|Previous Section||Index||Home Page|
Miss Johnson: My hon. Friend is right to say that, as the pre-1990 claims matured, it was necessary to realise assets other than those from the profits accruing from the subsidiary. As that was the main fixed asset of the organisation, the value locked within it, in the form of existing policies and future profits, had to be realised. It was decided that the subsidiary should be sold on as a business to create liquid assets. As my hon. Friend the Member for Jarrow said, that subsidiary was sold to QBE International Insurance Ltd. in early 2000. The money that
Earlier this year, information on developments in asbestos claims showed that, despite all the efforts and the preventive measures, Chester Street could no longer meet its liabilities. The directors announced insolvency and appointed provisional liquidators on 9 January. A scheme of arrangement was drawn up which was agreed unanimously at the creditors meeting on 5 February and sanctioned by the court. The role of a scheme of arrangement is to ensure that the assets of an insolvent insurance company are identified, maximised and protected for the benefit of all outstanding and future claims--in this case, against Chester Street. It is the responsibility of the scheme administrator to ensure that policyholders receive whatever they are due from the insurance company under the scheme of arrangement.
As for an inquiry into the reorganisation of the Iron Trades Employers Association, we are looking closely into the issues raised by Chester Street. Our priority is the plight of the individuals affected by its collapse. It is for those people that the time scales are the most demanding, and we are keen to resolve the issue as soon as possible. However, in the event that information comes to light as we examine the history and circumstances which would suggest impropriety of any sort, I assure the House that the Government will take it very seriously indeed.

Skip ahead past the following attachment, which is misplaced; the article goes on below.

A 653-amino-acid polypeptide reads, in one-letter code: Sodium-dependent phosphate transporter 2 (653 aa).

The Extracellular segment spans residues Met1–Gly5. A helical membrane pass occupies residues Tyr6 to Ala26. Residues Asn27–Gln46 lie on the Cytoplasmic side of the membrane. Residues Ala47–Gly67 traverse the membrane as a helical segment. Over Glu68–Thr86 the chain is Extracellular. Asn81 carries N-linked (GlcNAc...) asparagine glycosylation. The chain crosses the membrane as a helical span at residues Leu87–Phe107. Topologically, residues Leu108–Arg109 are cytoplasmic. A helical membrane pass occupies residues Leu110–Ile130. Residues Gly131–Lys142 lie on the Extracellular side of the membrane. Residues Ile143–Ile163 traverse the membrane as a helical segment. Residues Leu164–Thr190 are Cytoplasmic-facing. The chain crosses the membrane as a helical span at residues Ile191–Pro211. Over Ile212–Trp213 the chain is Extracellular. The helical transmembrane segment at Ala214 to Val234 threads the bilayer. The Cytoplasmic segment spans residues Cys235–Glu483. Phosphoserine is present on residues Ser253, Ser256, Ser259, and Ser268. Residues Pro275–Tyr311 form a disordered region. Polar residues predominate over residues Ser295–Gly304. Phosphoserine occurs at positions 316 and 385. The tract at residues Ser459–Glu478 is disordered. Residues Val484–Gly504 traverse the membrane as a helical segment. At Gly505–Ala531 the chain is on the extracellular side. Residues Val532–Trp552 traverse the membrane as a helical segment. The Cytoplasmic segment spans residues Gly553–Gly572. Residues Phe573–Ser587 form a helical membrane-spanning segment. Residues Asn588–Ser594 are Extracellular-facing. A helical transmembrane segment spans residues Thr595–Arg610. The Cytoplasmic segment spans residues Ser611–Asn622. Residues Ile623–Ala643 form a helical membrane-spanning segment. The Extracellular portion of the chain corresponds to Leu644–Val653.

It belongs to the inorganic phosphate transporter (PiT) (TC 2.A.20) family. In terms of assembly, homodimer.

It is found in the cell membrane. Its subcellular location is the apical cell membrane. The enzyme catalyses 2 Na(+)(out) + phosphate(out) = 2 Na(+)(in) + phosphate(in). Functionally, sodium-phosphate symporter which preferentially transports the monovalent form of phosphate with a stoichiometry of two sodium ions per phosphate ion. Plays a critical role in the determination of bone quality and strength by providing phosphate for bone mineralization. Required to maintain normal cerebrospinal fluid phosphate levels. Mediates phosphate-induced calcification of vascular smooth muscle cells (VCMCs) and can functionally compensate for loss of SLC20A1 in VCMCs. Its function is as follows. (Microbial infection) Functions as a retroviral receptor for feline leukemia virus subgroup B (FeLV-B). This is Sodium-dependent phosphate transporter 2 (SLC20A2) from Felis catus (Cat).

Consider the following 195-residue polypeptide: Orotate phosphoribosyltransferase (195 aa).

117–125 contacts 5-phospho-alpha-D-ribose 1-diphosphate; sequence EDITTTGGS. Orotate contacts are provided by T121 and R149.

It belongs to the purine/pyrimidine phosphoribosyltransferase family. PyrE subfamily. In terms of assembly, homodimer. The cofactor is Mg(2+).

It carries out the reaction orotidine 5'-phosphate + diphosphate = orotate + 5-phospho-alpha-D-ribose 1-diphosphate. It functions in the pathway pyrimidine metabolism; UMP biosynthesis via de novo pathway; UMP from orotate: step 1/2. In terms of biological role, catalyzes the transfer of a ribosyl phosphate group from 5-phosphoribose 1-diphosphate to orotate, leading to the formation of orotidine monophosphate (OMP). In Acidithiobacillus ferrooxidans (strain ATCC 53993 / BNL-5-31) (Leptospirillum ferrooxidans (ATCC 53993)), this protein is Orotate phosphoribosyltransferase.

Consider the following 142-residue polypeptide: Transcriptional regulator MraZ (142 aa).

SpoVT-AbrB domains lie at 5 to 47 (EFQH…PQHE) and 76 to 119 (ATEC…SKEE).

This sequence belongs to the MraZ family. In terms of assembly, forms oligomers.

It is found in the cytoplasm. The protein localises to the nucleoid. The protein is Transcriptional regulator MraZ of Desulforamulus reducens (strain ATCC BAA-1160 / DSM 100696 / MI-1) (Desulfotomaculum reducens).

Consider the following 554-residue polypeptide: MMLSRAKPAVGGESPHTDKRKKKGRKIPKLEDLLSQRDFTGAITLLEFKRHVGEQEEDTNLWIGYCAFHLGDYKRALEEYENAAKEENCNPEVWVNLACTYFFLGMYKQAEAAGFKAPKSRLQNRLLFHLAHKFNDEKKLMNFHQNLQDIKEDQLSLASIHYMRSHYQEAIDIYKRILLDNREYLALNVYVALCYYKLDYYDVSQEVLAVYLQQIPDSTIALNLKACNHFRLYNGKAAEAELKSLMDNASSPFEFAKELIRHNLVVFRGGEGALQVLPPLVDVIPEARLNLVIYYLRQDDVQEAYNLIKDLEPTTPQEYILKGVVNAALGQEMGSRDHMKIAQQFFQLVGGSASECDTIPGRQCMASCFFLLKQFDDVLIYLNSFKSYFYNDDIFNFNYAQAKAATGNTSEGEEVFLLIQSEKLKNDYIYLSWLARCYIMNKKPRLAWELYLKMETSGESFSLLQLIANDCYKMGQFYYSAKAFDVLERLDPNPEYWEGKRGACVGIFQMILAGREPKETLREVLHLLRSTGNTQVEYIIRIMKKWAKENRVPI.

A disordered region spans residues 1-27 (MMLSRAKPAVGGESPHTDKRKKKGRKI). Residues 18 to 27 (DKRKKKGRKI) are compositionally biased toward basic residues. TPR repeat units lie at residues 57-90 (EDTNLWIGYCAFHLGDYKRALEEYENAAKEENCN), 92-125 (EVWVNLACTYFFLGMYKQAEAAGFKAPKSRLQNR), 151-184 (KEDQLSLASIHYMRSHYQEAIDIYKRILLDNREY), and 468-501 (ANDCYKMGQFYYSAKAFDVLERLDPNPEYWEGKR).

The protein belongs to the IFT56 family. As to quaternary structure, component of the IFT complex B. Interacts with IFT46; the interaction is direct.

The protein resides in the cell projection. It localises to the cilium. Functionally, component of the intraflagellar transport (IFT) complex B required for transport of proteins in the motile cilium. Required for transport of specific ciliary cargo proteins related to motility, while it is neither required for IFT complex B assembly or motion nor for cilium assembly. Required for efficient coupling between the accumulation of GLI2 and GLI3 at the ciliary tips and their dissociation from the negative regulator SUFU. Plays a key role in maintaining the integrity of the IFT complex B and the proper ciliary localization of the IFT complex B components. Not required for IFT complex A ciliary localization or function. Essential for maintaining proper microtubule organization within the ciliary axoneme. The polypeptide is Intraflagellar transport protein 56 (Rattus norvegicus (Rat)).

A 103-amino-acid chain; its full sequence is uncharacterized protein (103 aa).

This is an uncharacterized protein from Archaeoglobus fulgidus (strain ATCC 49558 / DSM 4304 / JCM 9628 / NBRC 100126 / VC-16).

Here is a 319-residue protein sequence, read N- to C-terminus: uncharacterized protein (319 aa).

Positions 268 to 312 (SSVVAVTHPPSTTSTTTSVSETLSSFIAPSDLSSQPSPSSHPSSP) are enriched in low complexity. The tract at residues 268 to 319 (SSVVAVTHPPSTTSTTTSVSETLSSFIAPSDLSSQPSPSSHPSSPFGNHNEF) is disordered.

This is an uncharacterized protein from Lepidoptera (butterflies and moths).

Mr. Frank Cook (Stockton, North): On the insurance company, does my hon. Friend concede that if Iron Trades is allowed to get away with its actions, that will give any insurance company carte blanche to offload its liability and move its assets wherever it wants? That is tantamount to the practice prevalent in the travel industry before the creation of the Association of British Travel Agents, with its reservoir funding for affected companies. Surely we need to impose something similar; we do not need to argue about that. We should engage the industry, in partnership, to establish a similar funding structure.
Miss Johnson: I entirely agree with my hon. Friend that the industry cannot stand by and let individuals suffer as a result of the collapse of Chester Street. However, he will appreciate that his remarks contain assumptions with which I cannot directly agree.
We are considering complex issues with regard to individual claimants. The Government are working with the insurance industry on Chester Street and the position of employees whose claims relate to a non-compulsory insurance policy held by a former employer who no longer exists.
We are currently awaiting further information from the insurance industry, but as I said, we have made it clear, as has my right hon. Friend the Secretary of State for Scotland, that it cannot walk way from Chester Street. We expect the industry to take a constructive approach to the issue. The Government recognise that this is a difficult issue that has to be resolved within demanding time
I repeat that the Government understand the concerns expressed in the debate, especially of those who are suffering from asbestos-related diseases as a result of their exposure in the workplace, and of their families. We are